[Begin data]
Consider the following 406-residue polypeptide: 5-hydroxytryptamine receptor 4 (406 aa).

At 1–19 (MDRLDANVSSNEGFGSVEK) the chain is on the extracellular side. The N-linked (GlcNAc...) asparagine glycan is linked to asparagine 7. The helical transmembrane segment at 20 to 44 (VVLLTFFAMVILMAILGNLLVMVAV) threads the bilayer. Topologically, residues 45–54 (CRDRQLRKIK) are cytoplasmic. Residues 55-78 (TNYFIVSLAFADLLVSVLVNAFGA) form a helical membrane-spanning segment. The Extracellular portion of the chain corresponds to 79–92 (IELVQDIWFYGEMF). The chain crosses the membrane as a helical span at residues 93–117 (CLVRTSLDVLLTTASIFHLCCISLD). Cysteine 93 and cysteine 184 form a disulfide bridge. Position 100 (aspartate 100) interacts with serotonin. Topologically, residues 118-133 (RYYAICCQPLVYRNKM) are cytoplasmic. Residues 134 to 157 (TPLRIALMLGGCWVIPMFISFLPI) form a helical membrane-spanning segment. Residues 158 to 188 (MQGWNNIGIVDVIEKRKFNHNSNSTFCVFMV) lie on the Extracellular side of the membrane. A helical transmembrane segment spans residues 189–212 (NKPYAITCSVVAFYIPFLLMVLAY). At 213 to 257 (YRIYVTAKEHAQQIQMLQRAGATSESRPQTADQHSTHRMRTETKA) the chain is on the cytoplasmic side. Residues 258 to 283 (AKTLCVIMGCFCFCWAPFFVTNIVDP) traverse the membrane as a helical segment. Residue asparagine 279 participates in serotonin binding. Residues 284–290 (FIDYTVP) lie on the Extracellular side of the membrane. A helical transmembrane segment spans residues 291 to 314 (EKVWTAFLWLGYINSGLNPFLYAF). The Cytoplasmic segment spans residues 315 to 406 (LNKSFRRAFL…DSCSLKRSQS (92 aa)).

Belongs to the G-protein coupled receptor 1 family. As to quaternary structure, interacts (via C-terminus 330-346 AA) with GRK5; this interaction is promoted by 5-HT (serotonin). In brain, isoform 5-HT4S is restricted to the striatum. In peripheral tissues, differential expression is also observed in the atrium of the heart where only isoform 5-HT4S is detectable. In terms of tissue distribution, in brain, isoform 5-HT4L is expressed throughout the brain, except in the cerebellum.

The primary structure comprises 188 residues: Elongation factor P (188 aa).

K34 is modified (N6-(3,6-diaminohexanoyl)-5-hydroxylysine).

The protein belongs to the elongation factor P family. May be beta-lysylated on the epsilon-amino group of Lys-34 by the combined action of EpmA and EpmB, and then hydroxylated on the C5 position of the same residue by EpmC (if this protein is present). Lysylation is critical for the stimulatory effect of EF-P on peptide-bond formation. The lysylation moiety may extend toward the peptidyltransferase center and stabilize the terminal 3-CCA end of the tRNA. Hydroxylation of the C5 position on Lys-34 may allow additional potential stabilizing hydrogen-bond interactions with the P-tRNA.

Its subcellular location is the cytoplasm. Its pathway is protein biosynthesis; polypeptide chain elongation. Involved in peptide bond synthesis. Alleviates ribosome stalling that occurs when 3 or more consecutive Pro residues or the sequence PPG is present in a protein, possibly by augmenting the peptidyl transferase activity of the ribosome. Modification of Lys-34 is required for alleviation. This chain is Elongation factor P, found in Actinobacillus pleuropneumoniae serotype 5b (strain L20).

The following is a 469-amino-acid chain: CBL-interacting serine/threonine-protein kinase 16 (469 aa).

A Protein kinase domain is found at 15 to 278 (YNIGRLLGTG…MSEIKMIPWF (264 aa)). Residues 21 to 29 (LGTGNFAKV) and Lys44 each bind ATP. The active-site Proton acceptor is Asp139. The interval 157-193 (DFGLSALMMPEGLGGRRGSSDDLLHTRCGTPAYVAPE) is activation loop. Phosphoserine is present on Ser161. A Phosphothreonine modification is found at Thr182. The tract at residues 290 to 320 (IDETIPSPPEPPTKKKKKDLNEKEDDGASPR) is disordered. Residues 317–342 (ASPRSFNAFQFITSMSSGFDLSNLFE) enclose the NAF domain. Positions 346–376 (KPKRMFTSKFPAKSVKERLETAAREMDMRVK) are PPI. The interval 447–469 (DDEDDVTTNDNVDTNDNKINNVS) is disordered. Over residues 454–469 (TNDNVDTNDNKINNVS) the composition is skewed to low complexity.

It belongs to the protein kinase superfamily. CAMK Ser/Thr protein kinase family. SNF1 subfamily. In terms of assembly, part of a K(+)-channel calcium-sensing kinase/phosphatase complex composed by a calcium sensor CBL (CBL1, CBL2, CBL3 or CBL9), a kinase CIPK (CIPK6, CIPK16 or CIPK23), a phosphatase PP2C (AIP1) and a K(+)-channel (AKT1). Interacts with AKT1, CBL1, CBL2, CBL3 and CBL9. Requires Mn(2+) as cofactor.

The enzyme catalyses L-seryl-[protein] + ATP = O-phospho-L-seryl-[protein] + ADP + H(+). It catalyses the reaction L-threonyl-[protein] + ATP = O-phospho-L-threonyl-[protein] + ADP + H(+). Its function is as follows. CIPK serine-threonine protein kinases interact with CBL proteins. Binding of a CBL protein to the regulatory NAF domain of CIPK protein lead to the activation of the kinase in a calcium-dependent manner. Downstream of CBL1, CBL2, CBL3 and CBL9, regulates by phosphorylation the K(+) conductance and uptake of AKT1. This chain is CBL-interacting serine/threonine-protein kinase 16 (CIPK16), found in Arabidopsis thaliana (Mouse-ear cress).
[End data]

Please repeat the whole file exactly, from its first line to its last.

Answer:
Consider the following 406-residue polypeptide: 5-hydroxytryptamine receptor 4 (406 aa).

At 1–19 (MDRLDANVSSNEGFGSVEK) the chain is on the extracellular side. The N-linked (GlcNAc...) asparagine glycan is linked to asparagine 7. The helical transmembrane segment at 20 to 44 (VVLLTFFAMVILMAILGNLLVMVAV) threads the bilayer. Topologically, residues 45–54 (CRDRQLRKIK) are cytoplasmic. Residues 55-78 (TNYFIVSLAFADLLVSVLVNAFGA) form a helical membrane-spanning segment. The Extracellular portion of the chain corresponds to 79–92 (IELVQDIWFYGEMF). The chain crosses the membrane as a helical span at residues 93–117 (CLVRTSLDVLLTTASIFHLCCISLD). Cysteine 93 and cysteine 184 form a disulfide bridge. Position 100 (aspartate 100) interacts with serotonin. Topologically, residues 118-133 (RYYAICCQPLVYRNKM) are cytoplasmic. Residues 134 to 157 (TPLRIALMLGGCWVIPMFISFLPI) form a helical membrane-spanning segment. Residues 158 to 188 (MQGWNNIGIVDVIEKRKFNHNSNSTFCVFMV) lie on the Extracellular side of the membrane. A helical transmembrane segment spans residues 189–212 (NKPYAITCSVVAFYIPFLLMVLAY). At 213 to 257 (YRIYVTAKEHAQQIQMLQRAGATSESRPQTADQHSTHRMRTETKA) the chain is on the cytoplasmic side. Residues 258 to 283 (AKTLCVIMGCFCFCWAPFFVTNIVDP) traverse the membrane as a helical segment. Residue asparagine 279 participates in serotonin binding. Residues 284–290 (FIDYTVP) lie on the Extracellular side of the membrane. A helical transmembrane segment spans residues 291 to 314 (EKVWTAFLWLGYINSGLNPFLYAF). The Cytoplasmic segment spans residues 315 to 406 (LNKSFRRAFL…DSCSLKRSQS (92 aa)).

Belongs to the G-protein coupled receptor 1 family. As to quaternary structure, interacts (via C-terminus 330-346 AA) with GRK5; this interaction is promoted by 5-HT (serotonin). In brain, isoform 5-HT4S is restricted to the striatum. In peripheral tissues, differential expression is also observed in the atrium of the heart where only isoform 5-HT4S is detectable. In terms of tissue distribution, in brain, isoform 5-HT4L is expressed throughout the brain, except in the cerebellum.

The primary structure comprises 188 residues: Elongation factor P (188 aa).

K34 is modified (N6-(3,6-diaminohexanoyl)-5-hydroxylysine).

The protein belongs to the elongation factor P family. May be beta-lysylated on the epsilon-amino group of Lys-34 by the combined action of EpmA and EpmB, and then hydroxylated on the C5 position of the same residue by EpmC (if this protein is present). Lysylation is critical for the stimulatory effect of EF-P on peptide-bond formation. The lysylation moiety may extend toward the peptidyltransferase center and stabilize the terminal 3-CCA end of the tRNA. Hydroxylation of the C5 position on Lys-34 may allow additional potential stabilizing hydrogen-bond interactions with the P-tRNA.

Its subcellular location is the cytoplasm. Its pathway is protein biosynthesis; polypeptide chain elongation. Involved in peptide bond synthesis. Alleviates ribosome stalling that occurs when 3 or more consecutive Pro residues or the sequence PPG is present in a protein, possibly by augmenting the peptidyl transferase activity of the ribosome. Modification of Lys-34 is required for alleviation. This chain is Elongation factor P, found in Actinobacillus pleuropneumoniae serotype 5b (strain L20).

The following is a 469-amino-acid chain: CBL-interacting serine/threonine-protein kinase 16 (469 aa).

A Protein kinase domain is found at 15 to 278 (YNIGRLLGTG…MSEIKMIPWF (264 aa)). Residues 21 to 29 (LGTGNFAKV) and Lys44 each bind ATP. The active-site Proton acceptor is Asp139. The interval 157-193 (DFGLSALMMPEGLGGRRGSSDDLLHTRCGTPAYVAPE) is activation loop. Phosphoserine is present on Ser161. A Phosphothreonine modification is found at Thr182. The tract at residues 290 to 320 (IDETIPSPPEPPTKKKKKDLNEKEDDGASPR) is disordered. Residues 317–342 (ASPRSFNAFQFITSMSSGFDLSNLFE) enclose the NAF domain. Positions 346–376 (KPKRMFTSKFPAKSVKERLETAAREMDMRVK) are PPI. The interval 447–469 (DDEDDVTTNDNVDTNDNKINNVS) is disordered. Over residues 454–469 (TNDNVDTNDNKINNVS) the composition is skewed to low complexity.

It belongs to the protein kinase superfamily. CAMK Ser/Thr protein kinase family. SNF1 subfamily. In terms of assembly, part of a K(+)-channel calcium-sensing kinase/phosphatase complex composed by a calcium sensor CBL (CBL1, CBL2, CBL3 or CBL9), a kinase CIPK (CIPK6, CIPK16 or CIPK23), a phosphatase PP2C (AIP1) and a K(+)-channel (AKT1). Interacts with AKT1, CBL1, CBL2, CBL3 and CBL9. Requires Mn(2+) as cofactor.

The enzyme catalyses L-seryl-[protein] + ATP = O-phospho-L-seryl-[protein] + ADP + H(+). It catalyses the reaction L-threonyl-[protein] + ATP = O-phospho-L-threonyl-[protein] + ADP + H(+). Its function is as follows. CIPK serine-threonine protein kinases interact with CBL proteins. Binding of a CBL protein to the regulatory NAF domain of CIPK protein lead to the activation of the kinase in a calcium-dependent manner. Downstream of CBL1, CBL2, CBL3 and CBL9, regulates by phosphorylation the K(+) conductance and uptake of AKT1. This chain is CBL-interacting serine/threonine-protein kinase 16 (CIPK16), found in Arabidopsis thaliana (Mouse-ear cress).